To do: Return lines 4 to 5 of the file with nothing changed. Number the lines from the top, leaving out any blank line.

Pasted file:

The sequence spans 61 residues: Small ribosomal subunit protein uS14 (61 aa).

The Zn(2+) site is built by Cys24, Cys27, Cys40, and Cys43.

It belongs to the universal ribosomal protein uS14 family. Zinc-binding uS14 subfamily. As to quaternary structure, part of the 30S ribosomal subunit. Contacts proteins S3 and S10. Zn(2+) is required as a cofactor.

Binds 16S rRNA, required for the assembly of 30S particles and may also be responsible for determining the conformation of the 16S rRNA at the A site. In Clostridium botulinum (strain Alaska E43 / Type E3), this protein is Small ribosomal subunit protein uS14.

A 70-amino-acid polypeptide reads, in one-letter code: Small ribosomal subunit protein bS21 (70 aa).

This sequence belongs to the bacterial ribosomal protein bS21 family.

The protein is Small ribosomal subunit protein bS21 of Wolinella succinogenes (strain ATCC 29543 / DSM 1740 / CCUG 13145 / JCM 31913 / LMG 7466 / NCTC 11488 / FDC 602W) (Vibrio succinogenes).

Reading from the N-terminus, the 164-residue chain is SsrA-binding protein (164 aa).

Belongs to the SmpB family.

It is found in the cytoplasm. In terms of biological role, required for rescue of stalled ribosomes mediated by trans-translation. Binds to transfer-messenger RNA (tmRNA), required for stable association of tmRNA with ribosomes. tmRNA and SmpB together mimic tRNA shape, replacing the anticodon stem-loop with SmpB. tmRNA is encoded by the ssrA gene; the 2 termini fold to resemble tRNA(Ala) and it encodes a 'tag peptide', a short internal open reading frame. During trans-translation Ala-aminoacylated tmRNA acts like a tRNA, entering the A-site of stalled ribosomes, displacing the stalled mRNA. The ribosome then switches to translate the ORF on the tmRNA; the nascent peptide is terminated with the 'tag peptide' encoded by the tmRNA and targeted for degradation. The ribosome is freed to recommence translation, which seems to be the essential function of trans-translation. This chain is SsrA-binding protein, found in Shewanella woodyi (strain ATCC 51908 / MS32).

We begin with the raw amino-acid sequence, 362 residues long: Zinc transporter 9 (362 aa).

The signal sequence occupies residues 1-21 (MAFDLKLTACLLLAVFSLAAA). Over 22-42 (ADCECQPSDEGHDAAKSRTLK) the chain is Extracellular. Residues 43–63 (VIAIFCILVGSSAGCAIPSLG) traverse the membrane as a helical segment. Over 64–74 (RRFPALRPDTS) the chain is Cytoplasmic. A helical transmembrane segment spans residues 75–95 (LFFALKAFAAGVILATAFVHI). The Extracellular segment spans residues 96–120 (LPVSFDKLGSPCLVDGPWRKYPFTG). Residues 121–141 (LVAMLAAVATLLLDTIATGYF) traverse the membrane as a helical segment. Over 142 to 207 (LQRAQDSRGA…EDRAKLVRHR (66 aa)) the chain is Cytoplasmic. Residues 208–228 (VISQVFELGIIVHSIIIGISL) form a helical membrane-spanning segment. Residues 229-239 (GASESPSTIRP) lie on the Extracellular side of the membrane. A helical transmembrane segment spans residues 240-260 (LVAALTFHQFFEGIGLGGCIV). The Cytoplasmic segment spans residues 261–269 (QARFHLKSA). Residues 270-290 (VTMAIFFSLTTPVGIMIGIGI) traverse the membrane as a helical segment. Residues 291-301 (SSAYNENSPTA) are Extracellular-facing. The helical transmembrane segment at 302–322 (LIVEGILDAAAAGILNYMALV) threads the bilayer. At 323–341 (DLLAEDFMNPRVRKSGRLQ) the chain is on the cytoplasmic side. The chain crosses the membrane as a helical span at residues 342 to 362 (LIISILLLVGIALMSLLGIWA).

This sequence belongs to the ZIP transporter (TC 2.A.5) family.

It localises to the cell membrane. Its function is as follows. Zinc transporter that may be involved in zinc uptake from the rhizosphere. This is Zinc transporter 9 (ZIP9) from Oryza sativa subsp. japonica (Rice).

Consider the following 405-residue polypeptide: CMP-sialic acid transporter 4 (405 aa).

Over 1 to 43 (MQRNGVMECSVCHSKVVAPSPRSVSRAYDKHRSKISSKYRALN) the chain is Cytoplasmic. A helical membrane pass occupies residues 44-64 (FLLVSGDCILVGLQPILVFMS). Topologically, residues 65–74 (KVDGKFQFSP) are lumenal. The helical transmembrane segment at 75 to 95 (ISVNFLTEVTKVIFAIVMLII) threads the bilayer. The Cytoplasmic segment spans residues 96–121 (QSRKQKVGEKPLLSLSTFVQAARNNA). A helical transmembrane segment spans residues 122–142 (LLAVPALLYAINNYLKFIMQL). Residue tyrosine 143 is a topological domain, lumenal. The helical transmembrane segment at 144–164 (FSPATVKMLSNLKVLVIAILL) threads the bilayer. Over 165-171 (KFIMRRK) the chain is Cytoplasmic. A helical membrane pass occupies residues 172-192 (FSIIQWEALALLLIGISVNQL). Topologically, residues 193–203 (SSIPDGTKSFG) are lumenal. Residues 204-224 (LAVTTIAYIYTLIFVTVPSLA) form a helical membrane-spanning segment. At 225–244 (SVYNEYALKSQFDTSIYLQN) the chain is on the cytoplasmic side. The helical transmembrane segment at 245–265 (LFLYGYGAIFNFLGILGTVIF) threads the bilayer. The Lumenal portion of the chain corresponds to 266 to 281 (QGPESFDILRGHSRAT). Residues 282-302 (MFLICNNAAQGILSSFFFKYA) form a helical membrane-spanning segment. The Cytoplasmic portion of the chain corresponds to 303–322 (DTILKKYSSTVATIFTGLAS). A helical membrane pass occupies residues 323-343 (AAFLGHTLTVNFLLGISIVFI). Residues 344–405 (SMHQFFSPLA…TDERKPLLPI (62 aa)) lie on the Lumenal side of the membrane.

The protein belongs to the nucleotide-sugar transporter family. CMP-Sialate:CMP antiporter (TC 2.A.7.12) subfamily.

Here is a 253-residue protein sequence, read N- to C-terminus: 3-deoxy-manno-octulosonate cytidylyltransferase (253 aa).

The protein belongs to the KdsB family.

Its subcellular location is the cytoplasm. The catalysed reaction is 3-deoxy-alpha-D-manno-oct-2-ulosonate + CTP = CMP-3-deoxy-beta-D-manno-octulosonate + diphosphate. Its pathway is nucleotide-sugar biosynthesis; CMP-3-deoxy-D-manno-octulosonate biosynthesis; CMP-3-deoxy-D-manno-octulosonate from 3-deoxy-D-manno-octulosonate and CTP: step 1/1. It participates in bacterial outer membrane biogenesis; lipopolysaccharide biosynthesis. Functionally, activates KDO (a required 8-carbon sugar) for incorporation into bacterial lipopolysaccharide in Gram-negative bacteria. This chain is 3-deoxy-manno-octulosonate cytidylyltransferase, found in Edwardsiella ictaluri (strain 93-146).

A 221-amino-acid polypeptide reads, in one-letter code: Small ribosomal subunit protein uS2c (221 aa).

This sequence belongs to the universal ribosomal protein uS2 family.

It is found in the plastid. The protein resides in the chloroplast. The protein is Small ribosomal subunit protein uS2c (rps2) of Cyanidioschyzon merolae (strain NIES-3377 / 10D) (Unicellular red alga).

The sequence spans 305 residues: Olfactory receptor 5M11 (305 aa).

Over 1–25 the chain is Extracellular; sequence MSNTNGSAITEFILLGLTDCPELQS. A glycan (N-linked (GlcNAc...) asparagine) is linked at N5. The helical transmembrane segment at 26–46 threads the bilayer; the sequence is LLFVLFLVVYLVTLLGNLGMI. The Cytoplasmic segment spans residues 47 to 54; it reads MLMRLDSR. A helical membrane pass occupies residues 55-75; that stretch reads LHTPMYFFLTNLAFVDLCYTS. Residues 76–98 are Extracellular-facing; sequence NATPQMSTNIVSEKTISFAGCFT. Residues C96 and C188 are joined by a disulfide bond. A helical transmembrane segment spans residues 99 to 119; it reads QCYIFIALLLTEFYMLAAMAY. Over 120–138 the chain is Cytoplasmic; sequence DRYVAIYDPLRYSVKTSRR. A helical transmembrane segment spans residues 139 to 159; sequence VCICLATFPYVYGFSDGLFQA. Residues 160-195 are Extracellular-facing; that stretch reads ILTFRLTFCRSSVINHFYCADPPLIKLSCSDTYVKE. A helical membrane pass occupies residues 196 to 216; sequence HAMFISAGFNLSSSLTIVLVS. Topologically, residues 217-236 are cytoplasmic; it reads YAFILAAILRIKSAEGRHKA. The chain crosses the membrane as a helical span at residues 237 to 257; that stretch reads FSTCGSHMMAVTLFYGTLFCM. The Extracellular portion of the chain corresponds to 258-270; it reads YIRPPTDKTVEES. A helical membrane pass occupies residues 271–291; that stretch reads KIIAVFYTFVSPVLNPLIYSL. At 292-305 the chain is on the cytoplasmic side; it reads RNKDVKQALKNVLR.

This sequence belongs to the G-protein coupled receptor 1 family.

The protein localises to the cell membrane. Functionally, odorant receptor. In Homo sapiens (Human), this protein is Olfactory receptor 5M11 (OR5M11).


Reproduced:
Binds 16S rRNA, required for the assembly of 30S particles and may also be responsible for determining the conformation of the 16S rRNA at the A site. In Clostridium botulinum (strain Alaska E43 / Type E3), this protein is Small ribosomal subunit protein uS14.

A 70-amino-acid polypeptide reads, in one-letter code: Small ribosomal subunit protein bS21 (70 aa).